Monday, May 31, 2010

Memorial Day - A Personal Perspective

I joined the Air Force in 1971 -- graduated from high school in May, and entered basic training on September 13th. It would be a few years before Vietnam wound down.  They taught us how to run and climb, how to shoot, how wear gas masks. We knew that we were in the military and might have to fight, but the overwhelming feeling was that odds are we wouldn't -- especially in my career field -- so we could concentrate on getting our education, racking up some GI bill and having a life. But we drilled, we served, we prepared, we supported, all through my 20 years.  Less than a year before I retired, the first Gulf War broke out. Certain career fields were held up; retirements / leaves were cancelled. Depending on the career field, some people were even pulled back into service after discharge.  I retired on schedule.

Today when people join the military -- especially the Army and Marine Corps -- I don't believe there's that kind of delusion because these two services are first line of defense. If there's "stuff" going on... when they join,  they pretty much know they're going to see some combat time.  Such is the case with my oldest son, Kelvin.  He joined the Army in January of 2002 -- less than 4 months after 9/11. Since then he's done two tours in Iraq, and is now serving in Afghanistan. I said initially that he didn't know what he was getting himself into, but he's re-enlisted twice so far, and clearly there was no doubt what the score was when he re-enlisted each time, and he still made that choice.  I don't tell him often enough, but I have immense pride and respect for him. I love you, son, and I'm proud of you.

My baby boy, Michael, joined the Navy in May of 2004. For sure, he had a whole different mind set than Kelvin, Jr.  Michael went in the Navy to grow up... and he's done a lot of that. I'm pretty sure that war zones weren't on his mind at the time, especially since his initial assignment was two years on land in Italy. But he re-enlisted, too. And now he's assigned to one of the Navy's most advanced warships -- a guided missile destroyer. He was on the crew that took it from Bath, ME to commissioning and now officially operational and preparing for it's true mission. So in a couple of months, he'll probably be in one of those zones. It's been interesting watching him grow from the pig-headed teenager into the military man he is today. He complains a bit more than Kelvin Jr, but when it's time to get the job done... he's all Navy. I don't tell him often enough, but I have immense pride and respect for him. I love you, son, and I'm proud of you.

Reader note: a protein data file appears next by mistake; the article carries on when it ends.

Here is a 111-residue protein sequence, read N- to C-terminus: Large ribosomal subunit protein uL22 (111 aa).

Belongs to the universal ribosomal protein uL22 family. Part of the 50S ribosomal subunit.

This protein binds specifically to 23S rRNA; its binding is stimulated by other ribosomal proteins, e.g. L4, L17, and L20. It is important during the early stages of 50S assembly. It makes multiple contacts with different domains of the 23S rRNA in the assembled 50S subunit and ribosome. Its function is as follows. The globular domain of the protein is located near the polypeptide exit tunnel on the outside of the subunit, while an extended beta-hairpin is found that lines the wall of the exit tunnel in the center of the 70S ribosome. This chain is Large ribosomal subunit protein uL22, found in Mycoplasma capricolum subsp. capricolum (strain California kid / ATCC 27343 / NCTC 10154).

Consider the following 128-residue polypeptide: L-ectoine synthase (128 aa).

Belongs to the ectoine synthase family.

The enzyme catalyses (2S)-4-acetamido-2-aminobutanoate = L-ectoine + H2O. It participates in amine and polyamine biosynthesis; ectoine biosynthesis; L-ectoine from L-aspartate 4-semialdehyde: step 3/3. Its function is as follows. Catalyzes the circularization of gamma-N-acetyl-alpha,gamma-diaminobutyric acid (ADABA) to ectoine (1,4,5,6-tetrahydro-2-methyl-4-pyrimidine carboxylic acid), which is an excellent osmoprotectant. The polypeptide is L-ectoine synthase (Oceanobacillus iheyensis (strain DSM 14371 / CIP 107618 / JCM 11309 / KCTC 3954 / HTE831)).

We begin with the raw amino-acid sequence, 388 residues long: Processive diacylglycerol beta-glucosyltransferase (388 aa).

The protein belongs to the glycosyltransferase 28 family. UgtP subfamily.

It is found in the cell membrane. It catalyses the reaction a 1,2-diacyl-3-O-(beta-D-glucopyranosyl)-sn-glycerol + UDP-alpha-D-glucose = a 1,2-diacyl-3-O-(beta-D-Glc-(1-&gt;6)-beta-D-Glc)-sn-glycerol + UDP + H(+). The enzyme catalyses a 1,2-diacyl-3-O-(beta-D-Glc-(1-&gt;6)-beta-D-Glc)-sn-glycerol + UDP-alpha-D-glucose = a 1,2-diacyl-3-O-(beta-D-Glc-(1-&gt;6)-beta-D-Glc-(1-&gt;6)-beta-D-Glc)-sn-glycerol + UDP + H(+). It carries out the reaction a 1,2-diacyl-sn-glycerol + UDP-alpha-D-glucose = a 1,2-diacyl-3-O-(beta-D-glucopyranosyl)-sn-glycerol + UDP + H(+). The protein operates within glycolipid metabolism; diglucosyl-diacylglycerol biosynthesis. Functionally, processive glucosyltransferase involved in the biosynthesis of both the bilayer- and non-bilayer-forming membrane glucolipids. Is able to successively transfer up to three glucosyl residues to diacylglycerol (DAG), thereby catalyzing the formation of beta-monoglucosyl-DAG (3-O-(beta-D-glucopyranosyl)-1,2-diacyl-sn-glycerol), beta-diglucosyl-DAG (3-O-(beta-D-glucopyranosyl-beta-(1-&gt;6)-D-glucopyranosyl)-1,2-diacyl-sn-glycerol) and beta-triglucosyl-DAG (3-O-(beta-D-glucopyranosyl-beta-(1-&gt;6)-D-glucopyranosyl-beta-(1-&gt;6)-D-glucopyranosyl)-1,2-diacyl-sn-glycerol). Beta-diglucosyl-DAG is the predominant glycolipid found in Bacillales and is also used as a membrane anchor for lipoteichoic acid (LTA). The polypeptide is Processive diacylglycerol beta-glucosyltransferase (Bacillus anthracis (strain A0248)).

We all need to have tremendous pride and respect  for anyone who joins any branch of the military today. There's no draft, so everyone who goes in, goes in on purpose.  And everyone who stays in, stays in on purpose. There are many among us who would not take up the challenge and the risk of being a military member, but we all benefit from the dedication and sacrifice of the ones who do.

When you see a military person, say "thank you" like you mean it -- he or she is a VOLUNTEER.  They don't have to be there; they don't have to stay, but they do. They know what the score is, and they do it anyway. And regardless of what you think of the war, you should have pride, and respect and gratitude... for the military man and woman who was -- and is -- willing to voluntarily fight it.

When you make out your gratitude list tonight... be sure to include them on it.

Have an awesome day.

Kelvin P. Ringold, Sr, MSgt, USAF, Retired
Proud & Grateful Parent of TWO Military Men


Mitch said...

Nicely written, Mr. Ringold. Even though I never joined, I have nothing but the utmost respect for anyone who serves this country in this manner.

Kelvin Ringold said...

Thank you Mr. Mitchell. I appreciate your sentiment. I hope you had a great day.

rscuderi said...

Well said! Greetings and gratitude from a military wife.